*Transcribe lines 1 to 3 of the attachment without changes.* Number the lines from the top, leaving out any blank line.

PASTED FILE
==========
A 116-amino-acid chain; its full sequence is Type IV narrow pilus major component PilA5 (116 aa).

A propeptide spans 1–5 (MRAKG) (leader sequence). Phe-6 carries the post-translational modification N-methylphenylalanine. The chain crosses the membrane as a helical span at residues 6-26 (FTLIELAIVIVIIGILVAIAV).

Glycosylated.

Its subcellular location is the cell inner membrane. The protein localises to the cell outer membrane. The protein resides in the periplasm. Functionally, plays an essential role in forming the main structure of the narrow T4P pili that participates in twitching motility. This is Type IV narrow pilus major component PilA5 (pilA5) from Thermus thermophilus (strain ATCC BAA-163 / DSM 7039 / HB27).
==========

A 116-amino-acid chain; its full sequence is Type IV narrow pilus major component PilA5 (116 aa).

A propeptide spans 1–5 (MRAKG) (leader sequence). Phe-6 carries the post-translational modification N-methylphenylalanine. The chain crosses the membrane as a helical span at residues 6-26 (FTLIELAIVIVIIGILVAIAV).

Glycosylated.